Redding In Daylight: Two Dead, Dozens Of Homes Gone
Redding did not awake to a disaster on Friday; it never slept. Daylight revealed the destruction from the Carr Fire: 65 structures gone, 55 damaged.Fire managers reported two deaths: a contract bulldozer operator and a Redding firefighter. Thousands of people fled for their lives as the fire swept into the city after dark on Thursday, faster than firefighters and evacuation warnings could keep up.
Even an evacuation shelter had to move; Shasta High School was the designated shelter for Redding, but the shelter moved to Shasta College when the fire headed for the school.
Evacuation zones now extend from French Gulch, across Whiskeytown Lake, into west and north Redding, and all the way through Shasta Lake City to Shasta Dam.
The fire itself remained unaffected by attempts to corral it. Containment level on Wednesday was measured at 24%, which dropped to 10% Thursday as the fire blew eastward. Redding residents described a wall of flame between the city and the setting sun. By Friday morning, Cal Fire measured the Carr Fire at nearly 45,000 acres, with 3% containment.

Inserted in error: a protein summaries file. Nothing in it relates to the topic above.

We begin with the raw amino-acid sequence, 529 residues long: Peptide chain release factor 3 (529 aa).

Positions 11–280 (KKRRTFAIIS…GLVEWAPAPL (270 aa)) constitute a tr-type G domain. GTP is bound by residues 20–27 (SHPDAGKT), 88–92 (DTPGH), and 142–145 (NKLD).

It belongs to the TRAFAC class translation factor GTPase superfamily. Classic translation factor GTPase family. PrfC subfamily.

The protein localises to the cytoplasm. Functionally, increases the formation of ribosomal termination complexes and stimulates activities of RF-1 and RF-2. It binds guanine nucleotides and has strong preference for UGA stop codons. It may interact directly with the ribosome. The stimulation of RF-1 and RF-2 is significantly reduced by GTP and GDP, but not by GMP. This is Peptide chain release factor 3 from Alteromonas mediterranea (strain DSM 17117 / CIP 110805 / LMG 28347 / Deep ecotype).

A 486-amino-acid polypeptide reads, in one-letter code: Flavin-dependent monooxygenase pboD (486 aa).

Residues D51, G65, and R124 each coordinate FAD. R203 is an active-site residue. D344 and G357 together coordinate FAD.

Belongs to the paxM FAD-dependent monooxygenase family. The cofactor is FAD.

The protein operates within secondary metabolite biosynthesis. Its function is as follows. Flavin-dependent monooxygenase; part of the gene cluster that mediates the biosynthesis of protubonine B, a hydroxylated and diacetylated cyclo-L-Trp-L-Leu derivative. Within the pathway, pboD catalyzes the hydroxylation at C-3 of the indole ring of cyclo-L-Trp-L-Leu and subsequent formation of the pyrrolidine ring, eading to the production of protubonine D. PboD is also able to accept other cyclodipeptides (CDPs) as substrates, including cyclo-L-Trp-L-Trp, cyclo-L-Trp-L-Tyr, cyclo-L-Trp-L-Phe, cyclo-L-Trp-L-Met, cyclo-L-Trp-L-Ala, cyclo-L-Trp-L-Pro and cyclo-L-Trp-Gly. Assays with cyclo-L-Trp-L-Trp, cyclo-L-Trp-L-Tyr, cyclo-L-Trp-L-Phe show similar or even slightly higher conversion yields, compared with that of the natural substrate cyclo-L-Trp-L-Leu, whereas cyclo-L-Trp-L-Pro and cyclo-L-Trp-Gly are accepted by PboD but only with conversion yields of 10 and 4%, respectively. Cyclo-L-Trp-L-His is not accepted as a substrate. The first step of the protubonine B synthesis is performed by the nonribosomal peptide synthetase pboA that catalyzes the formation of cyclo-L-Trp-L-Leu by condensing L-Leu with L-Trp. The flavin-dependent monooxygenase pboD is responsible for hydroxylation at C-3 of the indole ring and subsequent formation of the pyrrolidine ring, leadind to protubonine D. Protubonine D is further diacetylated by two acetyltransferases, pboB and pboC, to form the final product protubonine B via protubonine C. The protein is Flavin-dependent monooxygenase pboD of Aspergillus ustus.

The fire started Monday, from what Cal Fire calls "mechanical failure of vehicle;" whether that's a flat tire that scraped a rim on the road or a dragging muffler, the agency has not said officially.
The fire spread quickly from its ignition point at California Highway 299 near Carr Powerhouse road, fueled by near-perfect wildfire conditions: high temperature, low humidity, and a stiff breeze. Thursday's high in Redding of 113 degrees certainly played a part in the fire's run into town.
Three firefighters from Marin County suffered burns on Thursday. They were treated and released from a Redding hospital, but one firefighter will visit the UC-Davis burn center.
Due to the ongoing fire-fighting efforts, the City of Redding and the California Division of Drinking Water are requesting that all City of Redding residents and businesses, especially those not directly affected by the fire, please conserve water. This includes turning off sprinklers, not washing vehicles or pavements, and not filling swimming pools.